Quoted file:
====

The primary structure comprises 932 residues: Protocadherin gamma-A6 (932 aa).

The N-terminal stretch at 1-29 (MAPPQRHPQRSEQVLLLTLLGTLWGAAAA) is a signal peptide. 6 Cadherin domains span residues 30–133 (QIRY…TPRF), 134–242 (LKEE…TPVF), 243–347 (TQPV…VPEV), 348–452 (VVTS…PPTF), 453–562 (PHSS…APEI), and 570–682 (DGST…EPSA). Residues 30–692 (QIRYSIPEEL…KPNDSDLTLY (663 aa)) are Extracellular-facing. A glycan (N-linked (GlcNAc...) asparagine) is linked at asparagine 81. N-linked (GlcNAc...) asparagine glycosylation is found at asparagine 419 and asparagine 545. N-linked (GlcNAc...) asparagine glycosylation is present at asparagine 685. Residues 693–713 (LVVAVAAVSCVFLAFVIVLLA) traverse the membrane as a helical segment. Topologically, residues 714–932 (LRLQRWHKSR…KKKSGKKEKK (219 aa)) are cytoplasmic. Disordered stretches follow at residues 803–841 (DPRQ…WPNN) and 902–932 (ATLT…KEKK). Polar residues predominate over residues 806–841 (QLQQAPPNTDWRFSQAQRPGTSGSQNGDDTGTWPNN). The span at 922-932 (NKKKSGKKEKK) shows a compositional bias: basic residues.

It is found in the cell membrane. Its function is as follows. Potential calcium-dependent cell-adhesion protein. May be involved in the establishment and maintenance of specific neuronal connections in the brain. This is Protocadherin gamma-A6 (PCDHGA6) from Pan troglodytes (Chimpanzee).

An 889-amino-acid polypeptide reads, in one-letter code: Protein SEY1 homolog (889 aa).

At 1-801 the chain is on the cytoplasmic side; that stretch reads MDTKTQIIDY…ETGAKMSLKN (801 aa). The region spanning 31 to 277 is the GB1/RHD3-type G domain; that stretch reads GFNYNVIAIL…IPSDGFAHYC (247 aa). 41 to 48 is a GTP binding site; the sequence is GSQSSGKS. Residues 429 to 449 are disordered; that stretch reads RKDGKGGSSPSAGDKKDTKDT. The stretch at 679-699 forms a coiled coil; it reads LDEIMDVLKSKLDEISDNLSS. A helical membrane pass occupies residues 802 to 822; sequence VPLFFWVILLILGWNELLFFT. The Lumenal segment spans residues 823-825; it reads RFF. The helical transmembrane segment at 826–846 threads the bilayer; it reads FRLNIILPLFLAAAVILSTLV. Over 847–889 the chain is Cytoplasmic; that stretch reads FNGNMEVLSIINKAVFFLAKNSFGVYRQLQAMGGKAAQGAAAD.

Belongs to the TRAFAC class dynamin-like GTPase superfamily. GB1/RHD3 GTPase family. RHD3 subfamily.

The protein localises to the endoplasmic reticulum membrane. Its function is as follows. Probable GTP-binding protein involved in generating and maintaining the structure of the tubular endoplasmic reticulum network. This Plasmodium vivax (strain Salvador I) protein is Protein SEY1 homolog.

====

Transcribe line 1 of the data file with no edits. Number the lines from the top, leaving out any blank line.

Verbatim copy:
The primary structure comprises 932 residues: Protocadherin gamma-A6 (932 aa).